Monday, May 28, 2007

Casey P. Zylman dies of 'wounds suffered when an improvised explosive device detonated near his vehicle'

A 22-year-old Schofield Barracks soldier who was a leader and an athlete in his community of Coleman, Mich., died in Iraq after being wounded by a roadside bomb in Iraq, the Pentagon reported yesterday.

Pfc. Casey P. Zylman was the 17th member of the 25th Infantry Division to die in Iraq since the unit arrived there in late August.

The Pentagon said Zylman was injured Thursday in Tallafar when a roadside bomb was detonated near his vehicle and he died Friday of the wounds. He was assigned to the 3rd Squadron, 4th Cavalry Regiment, 3rd Brigade Combat Team.

The soldier's father, Randy Zylman, said in a telephone interview from Coleman that his son attended Northwood University, a business college in Midland, Mich., for two years after high school and then went to a community college.

"He just didn't know what he wanted to do and asked me one day about joining the Army," Zylman said. As an Army veteran who served in Vietnam, Zylman said he wasn't keen about the idea, but his son joined the Army in July 2005.

The family, including Casey's mother, Jamie, and sister, Amie, last talked to him about a month ago, Zylman said. "We talked to him every two weeks on the phone, then I think he got a little busier.

"He was always upbeat. He never talked much about the war. It was always just chitchat. We told him what was going on and he told us about his friends."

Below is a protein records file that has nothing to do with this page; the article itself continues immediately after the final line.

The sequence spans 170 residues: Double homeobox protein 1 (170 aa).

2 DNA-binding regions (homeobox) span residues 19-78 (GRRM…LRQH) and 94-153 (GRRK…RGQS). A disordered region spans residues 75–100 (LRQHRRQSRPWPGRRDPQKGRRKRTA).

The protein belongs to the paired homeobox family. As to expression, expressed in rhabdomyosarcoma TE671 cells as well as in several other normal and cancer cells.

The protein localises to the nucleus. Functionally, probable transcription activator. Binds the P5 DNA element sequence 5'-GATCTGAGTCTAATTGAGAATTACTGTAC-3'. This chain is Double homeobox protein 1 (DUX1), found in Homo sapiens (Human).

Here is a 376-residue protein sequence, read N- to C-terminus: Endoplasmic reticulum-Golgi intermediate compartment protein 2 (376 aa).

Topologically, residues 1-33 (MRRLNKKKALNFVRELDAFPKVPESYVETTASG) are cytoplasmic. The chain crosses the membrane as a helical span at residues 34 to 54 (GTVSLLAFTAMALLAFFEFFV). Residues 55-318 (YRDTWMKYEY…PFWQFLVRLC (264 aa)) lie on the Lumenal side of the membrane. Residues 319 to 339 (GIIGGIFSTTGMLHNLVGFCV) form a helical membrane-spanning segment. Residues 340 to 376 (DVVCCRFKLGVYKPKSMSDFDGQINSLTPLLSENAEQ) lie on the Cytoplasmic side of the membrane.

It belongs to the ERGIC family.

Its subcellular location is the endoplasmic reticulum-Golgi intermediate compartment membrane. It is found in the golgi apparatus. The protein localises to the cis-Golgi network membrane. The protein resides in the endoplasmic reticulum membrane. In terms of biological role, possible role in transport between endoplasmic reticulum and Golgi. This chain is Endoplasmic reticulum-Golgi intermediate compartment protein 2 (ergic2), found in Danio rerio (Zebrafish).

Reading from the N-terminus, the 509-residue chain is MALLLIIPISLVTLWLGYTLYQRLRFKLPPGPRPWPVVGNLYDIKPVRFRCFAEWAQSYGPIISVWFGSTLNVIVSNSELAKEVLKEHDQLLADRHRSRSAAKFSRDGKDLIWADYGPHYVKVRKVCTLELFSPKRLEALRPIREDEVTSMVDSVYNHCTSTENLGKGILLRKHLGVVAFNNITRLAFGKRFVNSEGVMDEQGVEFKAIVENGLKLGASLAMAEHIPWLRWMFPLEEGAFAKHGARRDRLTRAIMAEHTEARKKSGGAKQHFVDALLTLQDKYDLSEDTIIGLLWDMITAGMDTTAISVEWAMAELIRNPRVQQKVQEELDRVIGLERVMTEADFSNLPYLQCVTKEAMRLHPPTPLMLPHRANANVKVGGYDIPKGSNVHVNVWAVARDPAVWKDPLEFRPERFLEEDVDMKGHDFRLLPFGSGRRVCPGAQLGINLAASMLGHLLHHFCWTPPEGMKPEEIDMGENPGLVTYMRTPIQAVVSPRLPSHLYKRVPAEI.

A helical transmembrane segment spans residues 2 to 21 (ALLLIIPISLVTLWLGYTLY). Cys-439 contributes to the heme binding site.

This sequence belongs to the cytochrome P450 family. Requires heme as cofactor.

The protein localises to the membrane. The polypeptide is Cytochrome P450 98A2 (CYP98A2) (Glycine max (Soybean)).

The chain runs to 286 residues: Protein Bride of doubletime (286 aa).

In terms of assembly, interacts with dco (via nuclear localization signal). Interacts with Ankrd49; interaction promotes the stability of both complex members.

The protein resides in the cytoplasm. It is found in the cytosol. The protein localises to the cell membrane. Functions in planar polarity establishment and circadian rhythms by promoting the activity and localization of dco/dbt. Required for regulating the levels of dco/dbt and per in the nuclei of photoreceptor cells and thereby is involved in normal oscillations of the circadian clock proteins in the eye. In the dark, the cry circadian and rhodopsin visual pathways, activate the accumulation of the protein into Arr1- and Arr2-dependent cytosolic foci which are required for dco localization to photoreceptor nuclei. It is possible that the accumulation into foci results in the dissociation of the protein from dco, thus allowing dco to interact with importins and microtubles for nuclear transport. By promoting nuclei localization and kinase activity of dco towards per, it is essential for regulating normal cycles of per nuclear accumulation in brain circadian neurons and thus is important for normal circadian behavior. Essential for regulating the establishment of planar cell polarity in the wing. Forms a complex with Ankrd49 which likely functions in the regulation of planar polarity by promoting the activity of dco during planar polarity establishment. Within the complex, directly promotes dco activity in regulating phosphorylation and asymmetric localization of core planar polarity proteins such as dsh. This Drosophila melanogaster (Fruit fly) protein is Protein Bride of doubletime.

Zylman said his son was on the honor role from the first grade through 12th and was a good athlete. He planned to return to college after leaving the service in 2008.

Coleman High School Principal Mary Pritchford said Casey was "an excellent student and very fine athlete," according to a story from the Associated Press. He was a student-council member, "a true leader in his class and just an excellent person," she said.

Joe Albaugh, Coleman High football coach, told the Detroit News fellow students looked up to Casey Zylman, who was a motivator. "He wouldn't let you quit," he said.

Albaugh introduced him to the crowd at a Coleman basketball game when he was home from the military and he received an ovation.

The senior Zylman said his son was home last Thanksgiving. "He used up his R and R, so probably wouldn't be due home for a visit until November or December."

The family was talking about coming to Hawaii when their son's unit returned to Schofield Barracks, Zylman said. "We still might. We still have to support those kids. We can't dictate what the government does but we sure can support the kids that are helping us."

From the Star Bulletin